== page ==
Polestar did something unusual with the interior packaging. Many electric cars have a long, flat, battery pack that sits under the floor. That raises the floor’s height and the seats along with it. Instead, Polestar dispersed the individual battery-pack modules throughout the chassis, placing some under the floor, some under the rear seats, and the rest down the centerline of the car.

This arrangement gives the Polestar 2 a pronounced center tunnel—like the transmission tunnels in gasoline cars—but it also lowers the seat heights. That provides a more car-like feel and, along with a fairly upright roof, helps create more headroom. However, the driving position is very much that of a normal car, which may be a liability in a time of booming SUV sales, when most other similarly-sized EVs offer a somewhat higher perch. If you actually like driving, you’ll like the setup in the Polestar 2. If you want an SUV-like view of the road, you’ll be disappointed.

The front seats are fairly roomy and offer a nice compromise between supportive bolstering and comfort. The rear seats have an adequate, but not overly generous, amount of space. The Model 3 offers more rear legroom, thanks to a longer wheelbase.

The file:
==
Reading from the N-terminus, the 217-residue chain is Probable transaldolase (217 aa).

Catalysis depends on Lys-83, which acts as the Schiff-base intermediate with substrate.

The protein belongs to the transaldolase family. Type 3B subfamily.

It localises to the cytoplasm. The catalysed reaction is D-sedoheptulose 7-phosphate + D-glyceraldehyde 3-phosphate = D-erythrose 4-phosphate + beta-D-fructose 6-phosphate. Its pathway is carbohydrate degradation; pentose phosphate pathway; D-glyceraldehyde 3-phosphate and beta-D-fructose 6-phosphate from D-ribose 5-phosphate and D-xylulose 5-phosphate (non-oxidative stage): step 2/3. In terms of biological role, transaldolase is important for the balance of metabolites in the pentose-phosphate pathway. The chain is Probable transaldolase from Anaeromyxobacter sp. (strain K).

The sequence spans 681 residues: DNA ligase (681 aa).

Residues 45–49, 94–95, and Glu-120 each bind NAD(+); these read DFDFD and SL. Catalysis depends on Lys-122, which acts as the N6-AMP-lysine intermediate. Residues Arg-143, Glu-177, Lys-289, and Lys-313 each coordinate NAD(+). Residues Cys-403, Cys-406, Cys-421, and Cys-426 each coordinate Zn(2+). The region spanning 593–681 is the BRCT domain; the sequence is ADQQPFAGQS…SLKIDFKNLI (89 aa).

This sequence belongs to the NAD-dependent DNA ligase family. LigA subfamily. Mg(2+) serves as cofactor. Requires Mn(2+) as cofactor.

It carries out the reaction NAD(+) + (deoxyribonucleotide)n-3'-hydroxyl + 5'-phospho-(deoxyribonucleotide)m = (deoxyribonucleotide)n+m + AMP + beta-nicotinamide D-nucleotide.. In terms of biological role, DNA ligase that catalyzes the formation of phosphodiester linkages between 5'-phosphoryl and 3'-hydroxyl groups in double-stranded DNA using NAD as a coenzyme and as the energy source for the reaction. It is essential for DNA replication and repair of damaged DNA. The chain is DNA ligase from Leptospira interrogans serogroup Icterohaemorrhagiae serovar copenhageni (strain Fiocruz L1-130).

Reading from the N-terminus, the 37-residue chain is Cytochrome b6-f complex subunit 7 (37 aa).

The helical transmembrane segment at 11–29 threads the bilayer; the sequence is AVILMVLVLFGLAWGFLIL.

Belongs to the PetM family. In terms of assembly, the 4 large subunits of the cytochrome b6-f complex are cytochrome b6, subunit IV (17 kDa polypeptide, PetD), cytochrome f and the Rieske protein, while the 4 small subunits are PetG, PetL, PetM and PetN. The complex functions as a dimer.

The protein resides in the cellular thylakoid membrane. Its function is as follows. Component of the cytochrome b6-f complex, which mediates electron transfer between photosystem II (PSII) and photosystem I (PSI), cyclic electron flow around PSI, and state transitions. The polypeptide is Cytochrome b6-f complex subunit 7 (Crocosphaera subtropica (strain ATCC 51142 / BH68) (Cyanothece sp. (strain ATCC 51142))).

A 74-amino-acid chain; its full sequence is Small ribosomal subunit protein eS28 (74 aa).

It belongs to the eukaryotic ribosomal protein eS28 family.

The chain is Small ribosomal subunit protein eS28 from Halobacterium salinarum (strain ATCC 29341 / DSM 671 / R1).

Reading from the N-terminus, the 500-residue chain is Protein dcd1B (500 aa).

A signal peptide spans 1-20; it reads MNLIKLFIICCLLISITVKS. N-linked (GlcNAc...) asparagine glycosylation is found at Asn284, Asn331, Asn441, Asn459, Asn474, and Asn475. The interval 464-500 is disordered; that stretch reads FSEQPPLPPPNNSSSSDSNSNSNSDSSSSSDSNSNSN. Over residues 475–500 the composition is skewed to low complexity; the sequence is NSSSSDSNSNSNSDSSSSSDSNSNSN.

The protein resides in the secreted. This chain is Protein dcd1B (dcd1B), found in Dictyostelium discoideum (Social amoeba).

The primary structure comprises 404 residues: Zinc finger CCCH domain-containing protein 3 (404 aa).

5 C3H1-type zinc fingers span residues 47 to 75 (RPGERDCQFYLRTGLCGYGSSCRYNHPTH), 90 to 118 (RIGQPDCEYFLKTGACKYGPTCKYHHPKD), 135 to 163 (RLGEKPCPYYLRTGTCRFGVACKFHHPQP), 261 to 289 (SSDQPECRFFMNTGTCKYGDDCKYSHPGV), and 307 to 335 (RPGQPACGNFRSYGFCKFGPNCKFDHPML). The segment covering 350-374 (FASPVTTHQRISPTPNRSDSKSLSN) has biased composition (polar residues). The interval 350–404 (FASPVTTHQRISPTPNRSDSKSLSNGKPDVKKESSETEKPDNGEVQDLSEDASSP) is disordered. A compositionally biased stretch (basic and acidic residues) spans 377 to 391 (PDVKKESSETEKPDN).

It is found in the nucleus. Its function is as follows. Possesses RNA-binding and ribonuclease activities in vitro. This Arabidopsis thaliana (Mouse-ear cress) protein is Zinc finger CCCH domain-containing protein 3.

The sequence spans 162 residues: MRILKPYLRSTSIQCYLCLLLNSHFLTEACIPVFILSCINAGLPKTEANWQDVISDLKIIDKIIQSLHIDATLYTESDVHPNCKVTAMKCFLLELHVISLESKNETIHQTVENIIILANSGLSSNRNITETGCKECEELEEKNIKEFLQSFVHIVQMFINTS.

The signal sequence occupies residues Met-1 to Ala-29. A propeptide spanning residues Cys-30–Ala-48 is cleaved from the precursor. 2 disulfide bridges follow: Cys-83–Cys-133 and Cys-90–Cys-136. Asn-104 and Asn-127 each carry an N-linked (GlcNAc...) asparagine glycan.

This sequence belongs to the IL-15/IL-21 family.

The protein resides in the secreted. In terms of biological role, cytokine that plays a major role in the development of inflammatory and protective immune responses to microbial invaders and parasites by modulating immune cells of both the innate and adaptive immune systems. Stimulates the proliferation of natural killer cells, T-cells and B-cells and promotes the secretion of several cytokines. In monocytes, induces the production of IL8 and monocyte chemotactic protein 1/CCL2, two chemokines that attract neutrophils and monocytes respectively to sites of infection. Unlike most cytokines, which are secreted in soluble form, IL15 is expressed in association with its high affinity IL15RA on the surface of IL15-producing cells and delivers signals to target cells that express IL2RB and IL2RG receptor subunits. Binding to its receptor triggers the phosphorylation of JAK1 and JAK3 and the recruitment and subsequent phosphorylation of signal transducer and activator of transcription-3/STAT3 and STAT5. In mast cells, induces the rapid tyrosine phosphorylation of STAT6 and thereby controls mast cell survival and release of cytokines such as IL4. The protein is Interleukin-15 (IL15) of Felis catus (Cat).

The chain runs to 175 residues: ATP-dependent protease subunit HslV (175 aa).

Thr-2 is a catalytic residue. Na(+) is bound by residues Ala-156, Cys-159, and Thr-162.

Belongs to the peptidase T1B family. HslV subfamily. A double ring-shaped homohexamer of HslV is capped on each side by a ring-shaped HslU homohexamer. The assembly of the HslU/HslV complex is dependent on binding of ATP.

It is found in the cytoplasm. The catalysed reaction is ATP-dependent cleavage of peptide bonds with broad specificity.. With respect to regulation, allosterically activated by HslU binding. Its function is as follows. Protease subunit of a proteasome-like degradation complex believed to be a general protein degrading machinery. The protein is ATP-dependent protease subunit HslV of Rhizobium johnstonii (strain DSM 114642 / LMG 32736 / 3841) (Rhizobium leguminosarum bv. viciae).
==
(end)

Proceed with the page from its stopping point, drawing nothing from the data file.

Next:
Polestar quotes 15.5 cubic feet of cargo space with the rear seats in place, and 38.7 cubic feet of cargo space with the rear seats folded. A hatchback makes loading and unloading items easier than in a conventional sedan with a trunk, but the shape of the cargo area is still height-limited. The Tesla Model Y—which has a similar footprint to the Polestar 2, but with a taller roof—offers up to 68 cubic feet of cargo space with the rear seats folded, according to Tesla.

The U.S.-spec Polestar 2 is also rated to tow up to 2,000 pounds. That’s not a lot (and the European version is rated to tow 3,300 pounds), but still pretty good considering many EVs aren’t approved for towing at all.